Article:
of the same substance or essence: Christ is consubstantial with the Father
source: Oxford English Dictionary
You've likely landed on this page because you are Catholic and struggling with saying "consubstantial" in place of "one in Being" at Mass. The new translation of the Nicene Creed in the Roman Missal is now more precise — but it is a bit harder to get your head around it, isn't it?
Well, we are here to help you understand.
Gentle humor is our ally — your morning cup of coffee is our vessel...
One in being with my coffee.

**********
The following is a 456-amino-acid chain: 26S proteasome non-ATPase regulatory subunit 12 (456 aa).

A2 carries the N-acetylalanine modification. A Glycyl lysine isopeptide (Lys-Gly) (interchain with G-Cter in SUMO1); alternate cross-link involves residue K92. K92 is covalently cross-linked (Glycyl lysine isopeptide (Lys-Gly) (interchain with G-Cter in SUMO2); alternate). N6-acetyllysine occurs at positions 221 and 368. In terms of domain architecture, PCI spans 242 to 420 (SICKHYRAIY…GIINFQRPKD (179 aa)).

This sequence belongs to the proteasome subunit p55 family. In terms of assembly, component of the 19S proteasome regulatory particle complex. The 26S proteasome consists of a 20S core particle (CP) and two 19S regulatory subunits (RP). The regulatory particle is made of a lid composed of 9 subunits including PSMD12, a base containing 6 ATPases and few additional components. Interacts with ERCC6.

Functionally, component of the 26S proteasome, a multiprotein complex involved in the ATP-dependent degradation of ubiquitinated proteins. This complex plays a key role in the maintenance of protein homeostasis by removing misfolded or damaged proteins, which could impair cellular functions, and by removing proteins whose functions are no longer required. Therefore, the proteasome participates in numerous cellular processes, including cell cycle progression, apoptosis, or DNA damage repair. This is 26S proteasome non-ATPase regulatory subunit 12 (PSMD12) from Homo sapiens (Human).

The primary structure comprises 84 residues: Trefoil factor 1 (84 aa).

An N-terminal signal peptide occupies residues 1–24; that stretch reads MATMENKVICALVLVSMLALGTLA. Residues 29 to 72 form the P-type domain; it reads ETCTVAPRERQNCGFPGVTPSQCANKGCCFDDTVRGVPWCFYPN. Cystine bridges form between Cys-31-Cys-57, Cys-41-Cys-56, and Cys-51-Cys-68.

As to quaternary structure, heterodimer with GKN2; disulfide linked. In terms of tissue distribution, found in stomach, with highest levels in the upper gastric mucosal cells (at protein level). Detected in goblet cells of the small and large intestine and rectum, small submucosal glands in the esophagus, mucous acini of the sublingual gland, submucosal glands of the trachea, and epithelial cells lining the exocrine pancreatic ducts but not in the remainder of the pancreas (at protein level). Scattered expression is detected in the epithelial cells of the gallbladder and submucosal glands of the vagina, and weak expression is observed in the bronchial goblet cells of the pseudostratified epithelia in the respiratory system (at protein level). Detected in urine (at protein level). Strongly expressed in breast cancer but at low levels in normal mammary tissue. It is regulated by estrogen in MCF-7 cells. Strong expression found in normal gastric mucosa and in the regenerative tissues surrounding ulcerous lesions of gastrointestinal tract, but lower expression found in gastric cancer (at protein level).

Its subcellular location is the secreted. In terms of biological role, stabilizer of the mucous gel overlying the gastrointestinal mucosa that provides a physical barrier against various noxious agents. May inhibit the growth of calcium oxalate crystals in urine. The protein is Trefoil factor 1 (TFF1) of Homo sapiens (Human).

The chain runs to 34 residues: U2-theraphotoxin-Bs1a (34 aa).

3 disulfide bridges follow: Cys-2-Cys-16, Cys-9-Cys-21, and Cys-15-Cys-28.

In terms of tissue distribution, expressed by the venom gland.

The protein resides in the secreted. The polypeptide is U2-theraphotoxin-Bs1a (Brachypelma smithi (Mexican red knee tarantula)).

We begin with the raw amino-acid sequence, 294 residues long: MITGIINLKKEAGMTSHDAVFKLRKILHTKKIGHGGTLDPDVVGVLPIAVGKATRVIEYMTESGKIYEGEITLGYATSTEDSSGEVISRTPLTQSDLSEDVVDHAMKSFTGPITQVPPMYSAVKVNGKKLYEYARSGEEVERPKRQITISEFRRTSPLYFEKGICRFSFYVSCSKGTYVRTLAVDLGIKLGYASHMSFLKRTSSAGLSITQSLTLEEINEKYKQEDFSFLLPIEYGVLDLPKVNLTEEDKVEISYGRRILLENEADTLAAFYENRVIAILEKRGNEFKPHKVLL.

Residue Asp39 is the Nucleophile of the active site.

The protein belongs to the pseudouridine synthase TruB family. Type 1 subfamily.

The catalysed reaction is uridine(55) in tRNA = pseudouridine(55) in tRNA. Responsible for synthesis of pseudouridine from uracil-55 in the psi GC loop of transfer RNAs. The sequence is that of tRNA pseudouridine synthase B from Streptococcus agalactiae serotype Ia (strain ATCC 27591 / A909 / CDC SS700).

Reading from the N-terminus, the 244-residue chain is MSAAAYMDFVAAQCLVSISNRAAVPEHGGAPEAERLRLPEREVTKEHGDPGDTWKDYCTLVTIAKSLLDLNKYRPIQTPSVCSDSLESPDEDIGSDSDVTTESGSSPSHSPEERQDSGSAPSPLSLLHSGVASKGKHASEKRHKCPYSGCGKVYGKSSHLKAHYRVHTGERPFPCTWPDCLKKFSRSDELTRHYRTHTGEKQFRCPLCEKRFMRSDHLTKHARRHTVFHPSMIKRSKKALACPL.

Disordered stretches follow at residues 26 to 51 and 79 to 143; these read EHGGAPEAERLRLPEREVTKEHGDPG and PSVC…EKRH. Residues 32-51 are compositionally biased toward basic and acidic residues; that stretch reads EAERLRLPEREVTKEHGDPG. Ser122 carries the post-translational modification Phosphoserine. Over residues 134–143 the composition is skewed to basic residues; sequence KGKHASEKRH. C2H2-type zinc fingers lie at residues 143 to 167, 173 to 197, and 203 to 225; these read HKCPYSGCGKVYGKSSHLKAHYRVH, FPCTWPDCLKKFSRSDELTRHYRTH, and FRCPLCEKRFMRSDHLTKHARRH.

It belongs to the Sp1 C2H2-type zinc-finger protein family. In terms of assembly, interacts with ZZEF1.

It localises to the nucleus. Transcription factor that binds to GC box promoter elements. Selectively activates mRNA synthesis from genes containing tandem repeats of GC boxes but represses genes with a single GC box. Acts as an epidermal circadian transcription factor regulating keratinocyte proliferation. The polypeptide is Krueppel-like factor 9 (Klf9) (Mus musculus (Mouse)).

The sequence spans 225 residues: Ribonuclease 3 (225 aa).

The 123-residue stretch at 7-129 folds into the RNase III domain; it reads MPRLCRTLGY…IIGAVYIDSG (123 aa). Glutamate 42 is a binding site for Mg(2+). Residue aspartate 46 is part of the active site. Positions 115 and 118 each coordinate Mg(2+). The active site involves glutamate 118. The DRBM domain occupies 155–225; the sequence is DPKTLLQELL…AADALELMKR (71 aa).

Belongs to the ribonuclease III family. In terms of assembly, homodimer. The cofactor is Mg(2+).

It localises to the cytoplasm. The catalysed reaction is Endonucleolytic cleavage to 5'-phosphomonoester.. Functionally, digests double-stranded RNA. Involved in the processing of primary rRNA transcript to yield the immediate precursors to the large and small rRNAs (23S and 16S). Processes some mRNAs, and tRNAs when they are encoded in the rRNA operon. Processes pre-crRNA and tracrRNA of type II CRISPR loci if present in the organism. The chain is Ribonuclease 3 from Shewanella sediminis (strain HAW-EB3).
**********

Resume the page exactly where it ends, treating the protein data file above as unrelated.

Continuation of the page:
"Consubstantial" is an unusual word ("consubstantialem" in the Latin text) that will require some catechesis, but it is a crucial early theological term, asserting that the Son is of the “same substance” with the Father – meaning He equally shares the Father’s divinity as a Person of the Holy Trinity. Although it carries the same basic meaning as “one in being,” the more precise use of “consubstantial” is an acknowledgement of how the Greek equivalent of the word was so important for safeguarding orthodoxy in the early Church. In the Fourth Century, the description “homoousios” (“same substance”) was affirmed over “homoiousios” (“like substance”). The reality of who Christ is thus hinged upon a single letter!
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